We all have those moments, whether it’s forgetting the name of the movie we saw last month (‘You know, the one with that guy, from… ooh, what was he called again?’), or where we put the car keys – aaaargh! Mostly, it’s because we have busy lives and so many things to juggle. There’s also the fact that the brain changes gradually as we get older – it shrinks slightly in size, for example(1), and communication between the nerve cells slows down; changes in the vessels that supply the brain(2) can also mean blood flow is reduced. While these changes are part of the natural ageing process, there’s still plenty you can do to help protect your brain and feel younger for longer. After all, ageing well isn’t just about looking great, it’s about feeling it, too, and so much of that is in the mind. Staying physically active is one way to keep your mind sharp, for example ; in fact it could even help boost your memory by increasing blood flow to the brain . Plus, there’s nothing more rejuvenating than a bracing walk or a dip in the pool. Remaining mentally active is important, too, – learning a new skill, reading the newspaper every day and regularly socialising can all protect the brain from the effects of ageing(3). Never underestimate the power of sleep, either – lack of it is associated with a decline in cognitive performance(4), so aim to get around eight hours’ a night. A healthy balanced diet rich in omega-3 oils is also vital to ensure your brain receives all the nutrients it needs to be on top form. In fact omega-3s can help you stay physically and mentally active as you get older, thanks to the protective benefits these essential fatty acids have when it comes to your heart, brain and vision.* Just three ways taking a supplement could help you stay sharp and keep up with the younger generation, whether that’s your kids or your colleagues. In fact, at this rate they’ll be lucky if they can keep up with YOU!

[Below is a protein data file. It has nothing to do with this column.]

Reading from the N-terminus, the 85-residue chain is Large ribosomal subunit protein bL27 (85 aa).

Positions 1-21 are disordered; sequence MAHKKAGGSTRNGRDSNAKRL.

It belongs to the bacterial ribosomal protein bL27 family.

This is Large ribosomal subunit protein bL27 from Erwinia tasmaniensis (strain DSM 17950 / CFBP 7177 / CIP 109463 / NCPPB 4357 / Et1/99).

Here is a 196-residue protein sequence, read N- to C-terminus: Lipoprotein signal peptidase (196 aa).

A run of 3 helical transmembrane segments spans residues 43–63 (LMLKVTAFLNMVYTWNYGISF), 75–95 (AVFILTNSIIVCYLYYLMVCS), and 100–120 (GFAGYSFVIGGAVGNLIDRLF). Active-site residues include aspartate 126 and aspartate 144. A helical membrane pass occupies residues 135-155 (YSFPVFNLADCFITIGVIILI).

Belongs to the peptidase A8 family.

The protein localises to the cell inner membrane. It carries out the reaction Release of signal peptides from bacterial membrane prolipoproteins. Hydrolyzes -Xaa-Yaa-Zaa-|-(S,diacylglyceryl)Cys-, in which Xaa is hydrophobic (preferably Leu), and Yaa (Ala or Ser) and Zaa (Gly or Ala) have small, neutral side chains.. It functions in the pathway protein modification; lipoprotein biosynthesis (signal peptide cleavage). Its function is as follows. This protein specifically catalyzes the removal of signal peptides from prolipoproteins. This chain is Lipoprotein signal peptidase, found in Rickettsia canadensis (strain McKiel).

*The benefecial effect is obtained with intakes of 250mg of EPA/DHA per day.
(1) Ageing, fitness and neurocognitive function. Kramer A, Hahn S, Cohen N. et al Nature 1999. 400418–419.419
(2) Exercise training increases size of hippocampus and improves memory
Kirk I. Erickson,a Michelle W. Voss Proc Natl Acad Sci U S A. Feb 15, 2011; 108(7): 3017–3022.
(3) Ageing And The Brain. R Peters. Postgrad Med J. Feb 2006; 82(964): 84-88
(4) Sleep Duration and Age-Related Changes in Brain Structure and Cognitive Performance. June C. Lo, PhD; Kep Kee Loh, MSc; Hui Zheng, MEng; Sam K.Y. Sim, BSc; Michael W.L. Chee, MBBS. Sleep. Vol 37, issue 07